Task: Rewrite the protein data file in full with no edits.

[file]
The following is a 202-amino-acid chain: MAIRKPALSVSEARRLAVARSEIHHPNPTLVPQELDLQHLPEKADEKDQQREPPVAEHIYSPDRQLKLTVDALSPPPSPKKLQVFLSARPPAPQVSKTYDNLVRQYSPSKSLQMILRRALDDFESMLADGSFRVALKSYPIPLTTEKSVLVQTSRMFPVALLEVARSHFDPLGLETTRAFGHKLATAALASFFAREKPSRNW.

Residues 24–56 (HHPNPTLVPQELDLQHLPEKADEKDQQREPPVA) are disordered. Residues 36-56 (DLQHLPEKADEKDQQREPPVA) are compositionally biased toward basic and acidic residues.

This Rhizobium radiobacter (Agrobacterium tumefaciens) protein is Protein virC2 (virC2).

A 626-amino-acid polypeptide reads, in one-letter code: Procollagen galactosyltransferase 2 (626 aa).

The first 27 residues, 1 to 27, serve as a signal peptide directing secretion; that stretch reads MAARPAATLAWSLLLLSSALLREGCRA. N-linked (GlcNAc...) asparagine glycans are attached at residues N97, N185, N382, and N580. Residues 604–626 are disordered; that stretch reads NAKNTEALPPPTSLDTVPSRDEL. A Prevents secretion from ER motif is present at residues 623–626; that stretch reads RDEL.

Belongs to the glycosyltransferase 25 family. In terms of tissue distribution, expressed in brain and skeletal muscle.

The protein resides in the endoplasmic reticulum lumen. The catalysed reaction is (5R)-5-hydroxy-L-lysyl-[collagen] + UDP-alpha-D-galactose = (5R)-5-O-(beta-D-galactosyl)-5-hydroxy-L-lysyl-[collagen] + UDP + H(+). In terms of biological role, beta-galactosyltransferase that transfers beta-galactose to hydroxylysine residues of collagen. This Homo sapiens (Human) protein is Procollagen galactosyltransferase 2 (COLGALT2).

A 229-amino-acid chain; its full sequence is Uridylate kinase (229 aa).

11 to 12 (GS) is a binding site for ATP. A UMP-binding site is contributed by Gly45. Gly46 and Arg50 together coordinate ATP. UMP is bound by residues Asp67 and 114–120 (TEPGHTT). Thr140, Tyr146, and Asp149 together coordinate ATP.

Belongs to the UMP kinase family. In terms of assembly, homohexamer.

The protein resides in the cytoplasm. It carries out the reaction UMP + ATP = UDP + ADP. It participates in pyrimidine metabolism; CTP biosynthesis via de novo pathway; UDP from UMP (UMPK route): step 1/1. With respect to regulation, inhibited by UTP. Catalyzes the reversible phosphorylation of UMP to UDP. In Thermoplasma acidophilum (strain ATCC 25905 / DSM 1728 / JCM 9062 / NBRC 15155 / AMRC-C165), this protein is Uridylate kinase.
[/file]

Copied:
The following is a 202-amino-acid chain: MAIRKPALSVSEARRLAVARSEIHHPNPTLVPQELDLQHLPEKADEKDQQREPPVAEHIYSPDRQLKLTVDALSPPPSPKKLQVFLSARPPAPQVSKTYDNLVRQYSPSKSLQMILRRALDDFESMLADGSFRVALKSYPIPLTTEKSVLVQTSRMFPVALLEVARSHFDPLGLETTRAFGHKLATAALASFFAREKPSRNW.

Residues 24–56 (HHPNPTLVPQELDLQHLPEKADEKDQQREPPVA) are disordered. Residues 36-56 (DLQHLPEKADEKDQQREPPVA) are compositionally biased toward basic and acidic residues.

This Rhizobium radiobacter (Agrobacterium tumefaciens) protein is Protein virC2 (virC2).

A 626-amino-acid polypeptide reads, in one-letter code: Procollagen galactosyltransferase 2 (626 aa).

The first 27 residues, 1 to 27, serve as a signal peptide directing secretion; that stretch reads MAARPAATLAWSLLLLSSALLREGCRA. N-linked (GlcNAc...) asparagine glycans are attached at residues N97, N185, N382, and N580. Residues 604–626 are disordered; that stretch reads NAKNTEALPPPTSLDTVPSRDEL. A Prevents secretion from ER motif is present at residues 623–626; that stretch reads RDEL.

Belongs to the glycosyltransferase 25 family. In terms of tissue distribution, expressed in brain and skeletal muscle.

The protein resides in the endoplasmic reticulum lumen. The catalysed reaction is (5R)-5-hydroxy-L-lysyl-[collagen] + UDP-alpha-D-galactose = (5R)-5-O-(beta-D-galactosyl)-5-hydroxy-L-lysyl-[collagen] + UDP + H(+). In terms of biological role, beta-galactosyltransferase that transfers beta-galactose to hydroxylysine residues of collagen. This Homo sapiens (Human) protein is Procollagen galactosyltransferase 2 (COLGALT2).

A 229-amino-acid chain; its full sequence is Uridylate kinase (229 aa).

11 to 12 (GS) is a binding site for ATP. A UMP-binding site is contributed by Gly45. Gly46 and Arg50 together coordinate ATP. UMP is bound by residues Asp67 and 114–120 (TEPGHTT). Thr140, Tyr146, and Asp149 together coordinate ATP.

Belongs to the UMP kinase family. In terms of assembly, homohexamer.

The protein resides in the cytoplasm. It carries out the reaction UMP + ATP = UDP + ADP. It participates in pyrimidine metabolism; CTP biosynthesis via de novo pathway; UDP from UMP (UMPK route): step 1/1. With respect to regulation, inhibited by UTP. Catalyzes the reversible phosphorylation of UMP to UDP. In Thermoplasma acidophilum (strain ATCC 25905 / DSM 1728 / JCM 9062 / NBRC 15155 / AMRC-C165), this protein is Uridylate kinase.